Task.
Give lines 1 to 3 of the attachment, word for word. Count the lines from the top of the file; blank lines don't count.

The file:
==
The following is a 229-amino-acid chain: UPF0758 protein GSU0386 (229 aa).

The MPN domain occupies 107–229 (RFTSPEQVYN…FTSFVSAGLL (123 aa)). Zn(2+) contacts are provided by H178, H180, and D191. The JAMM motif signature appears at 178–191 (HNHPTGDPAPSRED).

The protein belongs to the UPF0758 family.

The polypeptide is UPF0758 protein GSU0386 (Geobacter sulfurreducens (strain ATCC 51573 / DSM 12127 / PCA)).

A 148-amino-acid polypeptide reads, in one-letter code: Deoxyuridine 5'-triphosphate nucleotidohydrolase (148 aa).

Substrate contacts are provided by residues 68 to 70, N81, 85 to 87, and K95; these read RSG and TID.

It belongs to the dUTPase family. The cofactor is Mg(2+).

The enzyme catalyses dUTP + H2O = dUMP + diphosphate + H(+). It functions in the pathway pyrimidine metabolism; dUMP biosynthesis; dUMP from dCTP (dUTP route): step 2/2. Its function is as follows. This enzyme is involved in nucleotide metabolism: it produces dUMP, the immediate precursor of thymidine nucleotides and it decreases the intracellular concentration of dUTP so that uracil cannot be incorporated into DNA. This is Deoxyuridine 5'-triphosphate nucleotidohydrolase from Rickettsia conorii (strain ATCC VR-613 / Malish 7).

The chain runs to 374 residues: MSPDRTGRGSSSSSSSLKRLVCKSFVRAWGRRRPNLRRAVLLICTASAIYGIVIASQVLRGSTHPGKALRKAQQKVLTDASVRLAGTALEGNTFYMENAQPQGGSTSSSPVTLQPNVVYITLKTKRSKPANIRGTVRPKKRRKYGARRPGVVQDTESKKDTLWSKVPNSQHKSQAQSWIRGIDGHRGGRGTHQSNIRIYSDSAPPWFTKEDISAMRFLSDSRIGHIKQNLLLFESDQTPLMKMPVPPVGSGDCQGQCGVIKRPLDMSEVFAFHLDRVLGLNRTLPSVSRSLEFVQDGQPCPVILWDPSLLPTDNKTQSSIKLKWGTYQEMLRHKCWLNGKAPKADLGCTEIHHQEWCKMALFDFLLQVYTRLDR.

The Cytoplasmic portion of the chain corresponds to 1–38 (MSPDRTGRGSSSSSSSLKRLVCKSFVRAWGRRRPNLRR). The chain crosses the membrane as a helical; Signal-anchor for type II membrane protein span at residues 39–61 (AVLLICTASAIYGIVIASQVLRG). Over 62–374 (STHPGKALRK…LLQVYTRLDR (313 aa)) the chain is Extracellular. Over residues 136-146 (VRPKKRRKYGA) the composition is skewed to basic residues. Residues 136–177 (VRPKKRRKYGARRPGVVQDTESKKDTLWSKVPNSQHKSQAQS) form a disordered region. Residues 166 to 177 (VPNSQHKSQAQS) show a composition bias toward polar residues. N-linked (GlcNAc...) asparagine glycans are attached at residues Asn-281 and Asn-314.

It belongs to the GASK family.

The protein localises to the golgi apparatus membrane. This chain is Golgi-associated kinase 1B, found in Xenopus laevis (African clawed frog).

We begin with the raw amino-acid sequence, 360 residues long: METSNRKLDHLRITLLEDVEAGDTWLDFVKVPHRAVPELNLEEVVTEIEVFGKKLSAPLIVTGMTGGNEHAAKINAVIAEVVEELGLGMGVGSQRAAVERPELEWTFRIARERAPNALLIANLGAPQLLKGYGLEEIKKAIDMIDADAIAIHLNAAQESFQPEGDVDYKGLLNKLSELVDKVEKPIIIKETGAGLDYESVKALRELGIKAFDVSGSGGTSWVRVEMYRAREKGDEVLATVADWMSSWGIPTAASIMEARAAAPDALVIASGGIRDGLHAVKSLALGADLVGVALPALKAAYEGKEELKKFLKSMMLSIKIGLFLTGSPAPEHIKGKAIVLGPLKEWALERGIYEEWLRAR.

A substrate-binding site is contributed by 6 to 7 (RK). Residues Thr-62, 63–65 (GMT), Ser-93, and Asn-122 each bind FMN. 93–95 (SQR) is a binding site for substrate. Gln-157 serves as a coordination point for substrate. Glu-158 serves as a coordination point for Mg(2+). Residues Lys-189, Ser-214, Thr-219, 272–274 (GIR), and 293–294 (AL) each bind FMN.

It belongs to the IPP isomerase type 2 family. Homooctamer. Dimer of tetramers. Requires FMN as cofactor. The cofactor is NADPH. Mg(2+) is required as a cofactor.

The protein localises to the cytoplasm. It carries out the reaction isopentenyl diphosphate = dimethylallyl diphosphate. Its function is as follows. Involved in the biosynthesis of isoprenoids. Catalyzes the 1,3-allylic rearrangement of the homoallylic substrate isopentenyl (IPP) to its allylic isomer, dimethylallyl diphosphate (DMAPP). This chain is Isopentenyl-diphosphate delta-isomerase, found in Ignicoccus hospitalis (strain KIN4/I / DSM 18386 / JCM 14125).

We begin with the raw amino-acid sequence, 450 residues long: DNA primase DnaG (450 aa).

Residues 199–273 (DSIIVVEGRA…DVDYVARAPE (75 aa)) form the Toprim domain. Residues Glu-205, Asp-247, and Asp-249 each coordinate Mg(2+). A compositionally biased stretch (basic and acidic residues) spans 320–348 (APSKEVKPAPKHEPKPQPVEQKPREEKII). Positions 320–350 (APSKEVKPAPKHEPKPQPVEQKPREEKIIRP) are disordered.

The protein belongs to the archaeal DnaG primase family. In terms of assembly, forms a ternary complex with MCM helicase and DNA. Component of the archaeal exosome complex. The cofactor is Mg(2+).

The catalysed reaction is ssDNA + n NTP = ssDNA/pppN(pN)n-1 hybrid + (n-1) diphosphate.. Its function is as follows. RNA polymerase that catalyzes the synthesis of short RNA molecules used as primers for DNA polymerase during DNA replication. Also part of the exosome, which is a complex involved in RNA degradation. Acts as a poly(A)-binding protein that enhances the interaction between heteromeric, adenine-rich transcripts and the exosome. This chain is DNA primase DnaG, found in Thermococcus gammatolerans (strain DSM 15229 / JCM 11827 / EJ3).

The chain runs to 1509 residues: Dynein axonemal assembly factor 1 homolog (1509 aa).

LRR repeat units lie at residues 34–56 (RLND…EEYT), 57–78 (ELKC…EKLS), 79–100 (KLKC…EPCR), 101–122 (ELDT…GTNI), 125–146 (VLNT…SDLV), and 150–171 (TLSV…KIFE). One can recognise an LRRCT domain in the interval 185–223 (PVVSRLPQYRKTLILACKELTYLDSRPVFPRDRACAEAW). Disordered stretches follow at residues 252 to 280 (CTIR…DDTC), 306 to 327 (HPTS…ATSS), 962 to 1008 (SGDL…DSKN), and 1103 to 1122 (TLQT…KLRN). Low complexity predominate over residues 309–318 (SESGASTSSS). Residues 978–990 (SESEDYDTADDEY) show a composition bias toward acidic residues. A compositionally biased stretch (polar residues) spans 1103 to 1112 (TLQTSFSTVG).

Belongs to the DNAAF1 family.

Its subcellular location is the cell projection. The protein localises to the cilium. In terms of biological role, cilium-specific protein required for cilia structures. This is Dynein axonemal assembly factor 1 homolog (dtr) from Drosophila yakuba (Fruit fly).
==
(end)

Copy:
The following is a 229-amino-acid chain: UPF0758 protein GSU0386 (229 aa).

The MPN domain occupies 107–229 (RFTSPEQVYN…FTSFVSAGLL (123 aa)). Zn(2+) contacts are provided by H178, H180, and D191. The JAMM motif signature appears at 178–191 (HNHPTGDPAPSRED).

The protein belongs to the UPF0758 family.